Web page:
came close to reaching a consensus on
how the University should handle
violent crime, but adjourned before
making a final decision.
Under a plan discussed by the panel,
students being prosecuted for violent
crimes would be suspended pending the
outcome of the trial
IF THE student were convicted, he
would be punished by the civil
authorities. If he were found innocent,
he would be allowed to return to school.
Ann Hartman, a faculty represen-
tative on the council, said the system
would be used "very rarely. Only in
cases of extreme danger."
Students would be suspended only in
emergencies, Hartman added. When a
Bursley resident shot and killed two
other residents several years ago, for
instance, the University should have

been able to keep him from going to
LSA SENIOR Lee Winkelman,
chairman of the council, said the
University would not determine if the
student is guilty. That would be left up
to the courts.
"We haven't determined whether
they're guilty or innocent. We just want
to protect the University," he said.
But Jean King, chair of the.
Washtenaw County branch of the
American Civil Liberties Union, said
the system would pass judgement,
because suspension is a form of
KING SAID she doesn't know
whether the plan would hold up in court,
but that the ACLU would probably op-
pose it because it would "institute a
presumption of guilt rather than the
presumption of innocence."
See 'U' COUNCIL, Page 3

high for
'85 MSA.
The Michigan Student Assembly elec-
tions drew to a close last night as can-
didates tried to round up last minute
At press time, only the results for
several of the smaller schools had been
tabulated. Voice candidates Eric
Schnaufer, Ilisa Goldman, Jeff
Meckler, and Carolyn Weiner captured
the law, pharmacy, medicine and
public health seats respectively.
Donald took the nursing seat, indepen-
dent Kurt Muenchow" won the natural
resources spot, and the School of Music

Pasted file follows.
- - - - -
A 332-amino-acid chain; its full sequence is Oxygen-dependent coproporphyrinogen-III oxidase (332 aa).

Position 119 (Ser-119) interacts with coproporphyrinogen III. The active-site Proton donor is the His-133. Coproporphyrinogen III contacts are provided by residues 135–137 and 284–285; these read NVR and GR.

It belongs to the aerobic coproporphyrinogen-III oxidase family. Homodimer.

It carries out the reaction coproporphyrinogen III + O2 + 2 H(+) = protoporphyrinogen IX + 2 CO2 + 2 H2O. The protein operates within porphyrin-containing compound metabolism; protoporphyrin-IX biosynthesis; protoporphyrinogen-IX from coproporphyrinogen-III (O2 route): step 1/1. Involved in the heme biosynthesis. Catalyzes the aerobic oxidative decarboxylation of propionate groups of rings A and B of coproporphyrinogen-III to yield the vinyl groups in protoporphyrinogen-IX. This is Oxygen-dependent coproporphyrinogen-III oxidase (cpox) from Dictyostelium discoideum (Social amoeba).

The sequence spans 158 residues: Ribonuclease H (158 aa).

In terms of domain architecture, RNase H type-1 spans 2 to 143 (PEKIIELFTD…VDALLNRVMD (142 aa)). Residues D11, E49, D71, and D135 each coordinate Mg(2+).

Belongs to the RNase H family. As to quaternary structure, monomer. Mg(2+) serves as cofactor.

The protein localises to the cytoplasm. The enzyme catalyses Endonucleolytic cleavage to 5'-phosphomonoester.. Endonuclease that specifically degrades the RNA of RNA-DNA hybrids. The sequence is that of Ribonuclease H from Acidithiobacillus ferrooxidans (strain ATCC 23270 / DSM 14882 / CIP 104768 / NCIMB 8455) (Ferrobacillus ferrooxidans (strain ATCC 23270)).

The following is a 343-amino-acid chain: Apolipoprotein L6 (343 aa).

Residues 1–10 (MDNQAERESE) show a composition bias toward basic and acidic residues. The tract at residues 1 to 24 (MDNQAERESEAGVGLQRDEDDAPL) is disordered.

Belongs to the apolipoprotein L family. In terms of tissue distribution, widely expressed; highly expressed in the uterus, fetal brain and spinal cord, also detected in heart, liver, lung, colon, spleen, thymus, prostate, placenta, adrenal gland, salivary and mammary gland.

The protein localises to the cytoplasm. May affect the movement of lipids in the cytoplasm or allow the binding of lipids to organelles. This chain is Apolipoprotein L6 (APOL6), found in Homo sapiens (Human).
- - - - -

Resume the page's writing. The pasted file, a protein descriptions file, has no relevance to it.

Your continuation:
race posted no winners with ten people
tied at one vote.
See MSA, Page 3

Daily Photo by KATE O'LEARY
Marc Willensky campaigns on the diag yesterday for LSA representative of MUM- Moderates of the University of

U.S. Grade A'

opened last week, the ASPCA and animal lovers have
denounced the unicorn promotion as a hoax. They alleged
the goats had been subjected to inhumane implants of bulls'
horns. Circus vice president Allen Bloom retorted that the
creature's horn was "living, vital tissue, not an implant,"
and Toms agreed. "I'm glad we got a clean bill of health
from the Agriculture Department," said Debbie Linde. a
circus spokesman. "As far as we're concerend," she added,
"it's a unicorn. A unicorn is an animal with one horn."

"there was corn in one lane for a quarter of a mile, and it
had begun to spread to the other lane." Whitaker did not file
charges against the farmer, whose name he refused to
release. "It wasn't his fault. It was an accident, and he im-
mediately offered to clean it up," Whitaker said. To com-
plicate the corny situation, there was confusion about who
was responsible for the cleanup. City officials passed the
shuck to the state, and state officials pointed to the city.
Meanwhile, the farmer called in some of his employees to

in Trainor's Philadelphia condominium building had
declared Noodles a "nuisance" and told her to get rid of the
4 -year-old dog after a neighbor was getting a bum rap.
"If he knows I don't want him to bark, he won't bark," she
said Friday. "Noodles is very easy to handle." So Trainor
carried Noodles into the Common Pleas Court last week
in a mesh-like canvas bag and pulled him out after about
three hours of silence. A trainer also demonstrated how the
dog stops barking on command. Judge Richard Klein ruled

AFTER A CAREFUL federal inspection, here's the
verdict on the star of this year's circus: It's a goat,
but if you want to call it a unicorn, it's a unicorn. DR.
Gerald Toms, the U.S. Agriculture Department's